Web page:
Are Polysaccharides Fake or Real?
Anecdotal claims by numerous people who've discovered the healing properties of the body's naturally occurring sugars has led to a strong debate that asks "are polysaccharides fake or real"? Recently, the word "polysaccharide" has been identified as a term coined by a multi-level marketing company to endorse a product that some claim has little affect on treating the conditions it claims to cure. Cynics claim that the actual word "polysaccharide" is a fake. However, the monosaccharides (there are eight) that are under the umbrella term of "polysaccharides" are very real. Xylose, fucose, galactose, glucose, mannose, N acetylglucosamine, N acetylgalactosamine, and N acetylneuraminic acid are found in the fruits and veggies we eat on a daily basis as well as supplements available to buy and can have a profound affect on our bodies, as early research on them is showing.
It is convenient to still call these monosaccharides "polysaccharides" simply because it takes more time and effort than many have to list all of the sugars every time they want to refer to them. So, for the duration, any references to polysaccharides are references to the monosaccharides our body uses to function on a healthy level and NOT to the products some identify as scams. Here's what is definitely known about these naturally occurring body sugars.
Facts on Polysaccharides
Our bodies use polysaccharides in different ways. They also have different absorption rates in our bodies and are expelled at different rates. However, many of these polysaccharides have similar qualities and, when combined, can help each other work at their maximum potential. Mannose, fucose, and galactose have shown promise in acting as anti-inflammatory agents that speed up the healing process, as well as showing noticeable improvement in rheumatoid arthritis cases. This is why some patients claim that polysaccharides offer relief for their arthritis. All the polysaccharides act as a way to help cellular communication in the body which others are still identified as anti-bacterial and anti-fungal agents.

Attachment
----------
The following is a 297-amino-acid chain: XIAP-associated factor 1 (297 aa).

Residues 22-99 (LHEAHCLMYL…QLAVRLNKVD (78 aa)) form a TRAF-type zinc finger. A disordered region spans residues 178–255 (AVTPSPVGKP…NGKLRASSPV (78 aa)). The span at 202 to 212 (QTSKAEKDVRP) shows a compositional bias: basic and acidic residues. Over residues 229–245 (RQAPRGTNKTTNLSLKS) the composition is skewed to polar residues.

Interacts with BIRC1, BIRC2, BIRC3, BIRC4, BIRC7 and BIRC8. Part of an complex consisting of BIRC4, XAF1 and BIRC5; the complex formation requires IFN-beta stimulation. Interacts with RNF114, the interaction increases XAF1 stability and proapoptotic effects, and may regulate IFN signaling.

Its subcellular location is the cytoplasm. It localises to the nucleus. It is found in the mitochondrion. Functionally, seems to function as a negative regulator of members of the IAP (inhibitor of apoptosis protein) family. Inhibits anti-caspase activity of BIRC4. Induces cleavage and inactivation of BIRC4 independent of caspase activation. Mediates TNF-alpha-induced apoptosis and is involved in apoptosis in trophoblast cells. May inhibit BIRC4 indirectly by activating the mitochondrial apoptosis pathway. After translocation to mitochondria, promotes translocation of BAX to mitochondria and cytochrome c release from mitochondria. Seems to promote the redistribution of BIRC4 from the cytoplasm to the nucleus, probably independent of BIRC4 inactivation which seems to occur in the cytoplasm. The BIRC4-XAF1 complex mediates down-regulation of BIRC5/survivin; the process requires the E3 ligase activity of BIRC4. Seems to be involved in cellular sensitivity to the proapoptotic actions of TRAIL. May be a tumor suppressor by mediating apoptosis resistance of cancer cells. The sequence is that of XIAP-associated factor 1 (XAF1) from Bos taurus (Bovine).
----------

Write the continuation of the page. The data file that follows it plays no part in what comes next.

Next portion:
It's hard to say that these polysaccharides are fakes simply because they are found in many of the cells in our body. Definitive research is currently taking place, but it's safe to say that polysaccharides have the potential to be the nutrients that our body needs to repel certain diseases and to expel certain symptoms. We should continue to be excited about the prospect of polysaccharides until research has told us otherwise. But, if current research has shown anything, it would be that these monosaccharides are showing a lot of promise.
Saftey and Polysaccharides
It's understandable, and even advisable, to approach any product you are considering putting into your body with caution. Here are some steps on how to play it safe if you have concerns over the safety of polysaccharides.
First, stay away from products advertised as the miracle cure for your ailments. Only take supplements that are advertised for increasing your overall health, not curing your diseases. Second, eat more fruits and veggies and try to attain a well-balanced diet. Eating healthy and exercising on a daily basis is proven to help your body cure what ails you. Third, always check with your doctor before taking any new supplement or medication. This way, your physician can be aware of any possible side effects or interactions. Lastly, pay attention to your own body. You'll know if you see results from the polysaccharides or not. Trusting your gut is always the best course of action. If you really want to try supplements to ease some symptoms or ailments you have, you will be the best judge to determine if polysaccharides are fake or real.